Louisianans increasingly get their news from online sources, study says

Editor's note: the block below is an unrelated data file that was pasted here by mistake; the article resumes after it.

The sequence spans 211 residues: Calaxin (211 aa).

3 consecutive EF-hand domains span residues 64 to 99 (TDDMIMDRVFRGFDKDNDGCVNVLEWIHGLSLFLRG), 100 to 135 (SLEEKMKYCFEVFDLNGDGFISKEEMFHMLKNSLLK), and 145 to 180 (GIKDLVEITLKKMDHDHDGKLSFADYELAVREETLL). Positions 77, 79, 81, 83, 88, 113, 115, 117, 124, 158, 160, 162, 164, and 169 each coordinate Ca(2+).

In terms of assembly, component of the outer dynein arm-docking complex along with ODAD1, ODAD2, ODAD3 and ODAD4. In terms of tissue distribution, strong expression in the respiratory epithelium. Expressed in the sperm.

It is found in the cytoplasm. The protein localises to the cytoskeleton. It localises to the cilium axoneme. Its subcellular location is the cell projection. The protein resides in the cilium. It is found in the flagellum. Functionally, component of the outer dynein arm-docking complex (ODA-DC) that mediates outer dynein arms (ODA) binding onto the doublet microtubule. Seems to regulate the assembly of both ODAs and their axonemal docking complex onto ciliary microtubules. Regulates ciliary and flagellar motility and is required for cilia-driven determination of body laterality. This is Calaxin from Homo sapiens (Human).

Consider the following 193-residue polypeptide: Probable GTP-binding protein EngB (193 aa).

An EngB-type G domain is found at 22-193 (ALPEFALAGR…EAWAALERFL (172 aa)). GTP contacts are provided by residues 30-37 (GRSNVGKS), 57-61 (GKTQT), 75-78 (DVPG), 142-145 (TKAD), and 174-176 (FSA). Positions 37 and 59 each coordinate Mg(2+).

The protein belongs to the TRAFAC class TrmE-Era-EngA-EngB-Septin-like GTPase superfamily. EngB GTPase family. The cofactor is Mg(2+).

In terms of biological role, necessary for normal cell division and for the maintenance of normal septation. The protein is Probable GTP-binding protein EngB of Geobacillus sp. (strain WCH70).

The latest results from the 2012 Louisiana Survey shows that—for the first time—state residents are getting more of their news about state politics and public affairs from online sources than from print. Of the survey respondents, 22% said they turn to online sources as their top source for the news, while 14% said the same of print publications. Nonetheless, TV is still the king, though its grip appears to be loosening. While 61% last year said TV is their No. 1 choice for news, that number slipped to 56% in this year's survey. "The increase in online usage isn't surprising, but reminds us that media literacy is a potential concern in Louisiana," says Jerry Ceppos, dean of LSU's Manship School of Mass Communication. "With the proliferation of online news sources, many people don't know how to differentiate reliable sources of information from those that aren't so reliable. Sorting through the wheat and the chaff is very difficult." Not surprisingly, the survey also shows that younger respondents are more likely to identify the Internet as their primary news source. Of 18- to 24-year-old respondents, 30% cited online news as their top source, while 39% of 25- to 34-year-olds said the same. Just 6% of those age 65 and up said they turn to the Internet for their news more than elsewhere. Perhaps most disturbingly, 32% of respondents said they don't know whether the websites they use for news content are run by legitimate news organizations. The Louisiana Survey annually aims to serve as a barometer of statewide public opinion on a number of issues. The overall survey included 731 randomly selected respondents, who were polled via phone. Complete survey details, results and methodology can be found here.
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